Now, because every cloud has a silver lining, I have to share how awesome this ride was. Boomer was a rock star. He was nervous for the first 20-30 minutes, but after that he led the whole way for the next 4 hours. He had one or two spooks, but was awesome otherwise! He was brave and stepped over logs and through water like a champ. He stepped carefully through ditches that the other horses jumped. He stood perfectly still when I got off to mess with his boots, waited while I washed them, was polite while I put them back on him, and stood perfectly while I mounted up. He was a gentleman about the mare behind us who liked to rest her nose on his rump- never even flicked an ear back. In fact, his ears were perked up the whole ride, looking around and enjoying himself. He was really great. I was so proud of him for putting up with all of my boot shenanigans. There were two instances (rabbit and diesel truck) where another horse spooked and he didn't even flinch. He was basically awesome the whole ride.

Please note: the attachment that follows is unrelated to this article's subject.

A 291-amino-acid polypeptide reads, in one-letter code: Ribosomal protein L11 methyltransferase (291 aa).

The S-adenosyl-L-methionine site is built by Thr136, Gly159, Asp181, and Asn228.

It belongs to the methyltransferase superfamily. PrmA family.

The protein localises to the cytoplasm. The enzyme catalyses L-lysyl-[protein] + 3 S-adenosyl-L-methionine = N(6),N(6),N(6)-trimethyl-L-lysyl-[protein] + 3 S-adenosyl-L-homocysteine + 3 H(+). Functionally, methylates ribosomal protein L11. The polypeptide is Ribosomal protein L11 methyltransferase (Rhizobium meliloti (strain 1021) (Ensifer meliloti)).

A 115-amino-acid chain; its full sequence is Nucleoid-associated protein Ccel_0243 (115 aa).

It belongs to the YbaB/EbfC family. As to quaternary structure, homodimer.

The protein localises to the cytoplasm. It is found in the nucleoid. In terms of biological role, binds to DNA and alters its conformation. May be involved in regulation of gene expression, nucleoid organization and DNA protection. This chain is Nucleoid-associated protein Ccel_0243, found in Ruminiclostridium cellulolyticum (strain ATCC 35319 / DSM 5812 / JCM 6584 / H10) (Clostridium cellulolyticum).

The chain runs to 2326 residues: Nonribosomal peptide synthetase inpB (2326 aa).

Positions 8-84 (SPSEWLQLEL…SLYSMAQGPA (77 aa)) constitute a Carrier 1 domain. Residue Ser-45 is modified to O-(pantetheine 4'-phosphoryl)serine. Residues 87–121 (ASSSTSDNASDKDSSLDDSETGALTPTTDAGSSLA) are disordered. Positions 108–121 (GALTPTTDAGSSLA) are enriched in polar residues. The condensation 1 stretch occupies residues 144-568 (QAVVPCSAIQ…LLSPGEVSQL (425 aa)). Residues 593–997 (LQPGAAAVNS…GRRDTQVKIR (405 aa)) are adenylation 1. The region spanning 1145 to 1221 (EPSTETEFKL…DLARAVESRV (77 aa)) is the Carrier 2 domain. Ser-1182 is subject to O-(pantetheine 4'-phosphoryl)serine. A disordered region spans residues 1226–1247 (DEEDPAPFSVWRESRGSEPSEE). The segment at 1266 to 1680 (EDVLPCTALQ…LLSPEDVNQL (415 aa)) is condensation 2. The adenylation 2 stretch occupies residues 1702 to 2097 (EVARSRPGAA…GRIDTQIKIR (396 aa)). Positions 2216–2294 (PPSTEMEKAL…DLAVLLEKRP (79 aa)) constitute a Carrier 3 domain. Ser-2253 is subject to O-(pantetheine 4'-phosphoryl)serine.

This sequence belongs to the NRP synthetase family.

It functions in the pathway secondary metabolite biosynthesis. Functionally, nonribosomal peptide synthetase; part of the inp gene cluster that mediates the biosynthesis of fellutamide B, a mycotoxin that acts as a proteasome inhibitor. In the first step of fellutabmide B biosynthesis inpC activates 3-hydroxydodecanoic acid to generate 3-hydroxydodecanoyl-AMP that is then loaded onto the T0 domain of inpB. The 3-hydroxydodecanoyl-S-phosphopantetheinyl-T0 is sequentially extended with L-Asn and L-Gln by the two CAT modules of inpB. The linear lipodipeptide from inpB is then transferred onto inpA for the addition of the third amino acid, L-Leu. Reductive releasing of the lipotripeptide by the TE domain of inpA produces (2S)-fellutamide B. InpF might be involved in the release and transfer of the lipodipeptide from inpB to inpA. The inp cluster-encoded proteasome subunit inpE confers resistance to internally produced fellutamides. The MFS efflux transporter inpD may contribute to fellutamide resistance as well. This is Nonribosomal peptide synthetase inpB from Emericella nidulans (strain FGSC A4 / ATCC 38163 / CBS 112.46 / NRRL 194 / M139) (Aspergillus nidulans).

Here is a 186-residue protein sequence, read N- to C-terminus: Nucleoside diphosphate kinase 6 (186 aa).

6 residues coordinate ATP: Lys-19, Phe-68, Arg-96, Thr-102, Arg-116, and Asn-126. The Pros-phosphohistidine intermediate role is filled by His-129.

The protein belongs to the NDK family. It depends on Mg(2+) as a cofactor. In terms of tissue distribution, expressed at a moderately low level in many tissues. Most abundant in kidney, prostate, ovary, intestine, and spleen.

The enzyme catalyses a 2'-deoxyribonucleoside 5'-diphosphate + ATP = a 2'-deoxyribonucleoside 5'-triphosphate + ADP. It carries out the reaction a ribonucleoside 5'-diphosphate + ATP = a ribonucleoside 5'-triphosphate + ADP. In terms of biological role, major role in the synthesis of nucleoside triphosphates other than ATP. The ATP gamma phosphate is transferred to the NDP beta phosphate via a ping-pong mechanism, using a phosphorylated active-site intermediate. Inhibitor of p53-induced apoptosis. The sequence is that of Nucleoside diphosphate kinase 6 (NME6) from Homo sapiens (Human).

So, I'm ready for this ride next weekend and I'm going in to it knowing that it is an experiment with his hoof/shoe/boot situation.


Anonymous said...

Heather, last year I rode the 50 at Eagle Ranch with 4 gloves and only once did a front come off when he hit the edge of a rock. No boots work in true midwestern mud (despite their claims) but I've found the gloves do better than the others. I speak from experience, having lost more than a half dozen Epics and Renegades. Obviously if you have a true barefoot horse it is great, but I always worry that one stone bruise can end our race. Good luck next weekend -hope to see you there. Scott Campbell

Funder said...

Yeah, that sounds really frustrating. :( I know I need to ride Dixie in boots enough for her to get used to how they feel, but after that? I'm not planning on training in them.